The Evolution of CX in Retail
The integration of contextual data has long been understood to drive value in NPS Programs.
Data about you the customer (age, gender, segment, address etc) is clearly valuable as is data about the transaction (date, time, basket etc) that may have triggered your NPS feedback. And with data about the customer, transaction and a survey response (including driver ratings) it is sometimes surprising just how much insight can be gleaned by retailers. Suddenly implications for staffing, merchandising, service, checkout practices, product training and store layout can jump out and scream for attention.
However, with advances in biometrics (including facial analytics), Wi-Fi based monitoring and the internet of things – there is the promise of pushing insights – in concert with NPS – into a new league. Indeed, the commodification of some of these technologies has lowered the threshold at which the humble storefront can participate in leading edge data collection and insight generation – whilst still respecting the sovereignty of customers.
Imagine, that as a retailer you could track & measure:
- Walk-by conversions or “peel off” rate: the % of people who walk past your store and decide to enter
- Bounce rates: the % of visitors who leave a store too quickly to transact
- Dwell-time: the length of time a person spends looking at a display or remains in a specific area
- Visit durations
- Sale conversion rates: the % of people entering your store who buy
- Repeat visitors
- (Facial) sentiment at different points of the customer journey
Some of these measures may seem trivial or ephemeral but taken at scale and combined with NPS – the stated sentiment & “why” behind the behaviour – the insights gleaned can be game-changing. Dwell time alone is an underestimated metric. A study by Pathintelligence showed that “there is a significant and positive relationship between dwell time and sales.” They found that a 1% increase in dwell time resulted in a 1.3% increase in sales.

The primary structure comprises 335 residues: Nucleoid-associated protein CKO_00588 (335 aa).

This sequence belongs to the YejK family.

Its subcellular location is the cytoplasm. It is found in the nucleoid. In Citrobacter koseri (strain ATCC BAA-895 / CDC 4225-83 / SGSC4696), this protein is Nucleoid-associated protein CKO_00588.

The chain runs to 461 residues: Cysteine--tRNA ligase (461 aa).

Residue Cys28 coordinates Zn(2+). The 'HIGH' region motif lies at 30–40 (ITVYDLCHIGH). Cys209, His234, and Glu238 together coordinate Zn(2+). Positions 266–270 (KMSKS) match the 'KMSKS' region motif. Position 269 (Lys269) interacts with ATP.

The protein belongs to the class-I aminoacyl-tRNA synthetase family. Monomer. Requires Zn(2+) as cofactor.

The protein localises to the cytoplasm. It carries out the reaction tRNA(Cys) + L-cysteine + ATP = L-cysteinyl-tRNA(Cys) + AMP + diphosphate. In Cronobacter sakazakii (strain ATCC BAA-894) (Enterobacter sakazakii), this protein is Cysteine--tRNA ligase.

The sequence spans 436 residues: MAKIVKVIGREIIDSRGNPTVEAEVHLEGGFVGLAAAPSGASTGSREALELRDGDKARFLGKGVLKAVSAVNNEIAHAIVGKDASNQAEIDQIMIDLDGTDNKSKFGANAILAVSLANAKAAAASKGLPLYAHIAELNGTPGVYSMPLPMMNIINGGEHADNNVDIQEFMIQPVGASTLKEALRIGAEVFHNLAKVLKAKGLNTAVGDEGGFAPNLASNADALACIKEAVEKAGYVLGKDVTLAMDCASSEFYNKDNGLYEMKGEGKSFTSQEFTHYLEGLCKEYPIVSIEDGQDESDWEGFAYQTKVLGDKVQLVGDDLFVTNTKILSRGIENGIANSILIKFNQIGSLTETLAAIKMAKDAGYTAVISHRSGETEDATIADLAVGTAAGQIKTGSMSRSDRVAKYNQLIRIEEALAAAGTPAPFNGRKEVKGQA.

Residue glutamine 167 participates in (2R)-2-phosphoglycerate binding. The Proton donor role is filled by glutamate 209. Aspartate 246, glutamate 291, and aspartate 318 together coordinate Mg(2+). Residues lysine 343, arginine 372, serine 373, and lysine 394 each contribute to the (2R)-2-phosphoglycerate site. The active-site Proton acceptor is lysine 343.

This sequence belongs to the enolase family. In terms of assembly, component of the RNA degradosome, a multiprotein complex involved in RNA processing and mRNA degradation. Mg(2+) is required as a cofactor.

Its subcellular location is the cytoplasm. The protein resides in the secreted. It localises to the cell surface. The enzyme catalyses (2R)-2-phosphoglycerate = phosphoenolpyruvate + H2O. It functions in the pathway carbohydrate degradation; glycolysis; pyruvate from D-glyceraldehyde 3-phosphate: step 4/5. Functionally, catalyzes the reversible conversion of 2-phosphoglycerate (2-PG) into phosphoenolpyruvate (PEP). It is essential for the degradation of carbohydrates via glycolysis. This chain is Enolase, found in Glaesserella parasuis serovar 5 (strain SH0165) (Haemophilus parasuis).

It is interesting how many of these metrics run parallel to data gathering techniques that have been practised in the online world and taken for granted for some time. Presumably this can only help in the convergence of offline/online approaches.
However, back to the offline challenge. The strength of the new combination of NPS plus behavioural/biometric tracking is both in their complementary as well as their intersecting nature.
Complementary for a number of reasons. Behavioural tracking goes beyond existing (transacting) customers to prospects who don’t purchase – an obvious blind spot in most NPS programs. Survey fatigue is a genuine challenge and by having alternative forms of feedback that are effortless to the customer – it is possible to be more strategic about the way surveys are managed. What surveys lack in data volumes, is balanced by the extraordinary volumes that are possible through behavioural tracking. There is also a genuine “say-do” gap with consumers; this is probably minor in the context of NPS but nonetheless having behavioural data allows for some re-calibration for this gap.
The intersecting or synergistic benefits of the NPS/behavioural tracking combination are interesting to speculate on. For example, analysing the differences between promoters and detractors across behavioural tracking data might establish some truths about the minimum engagement requirements like dwell time, staffing and product knowledge – to produce a promoter. Or behavioural patterns most commonly associated with certain driver ratings.
One of the most immediate benefits that we are seeing is with optimising staff rostering where there is a clear drop in customer sentiment at certain times and locations. However, we believe this is just the start.
It seems to us that we are at the dawn of an exciting era for CX in Retail where a combination of NPS and tracking technology can drive significant growth for retailers who want to get on the front foot with their customer experience initiatives.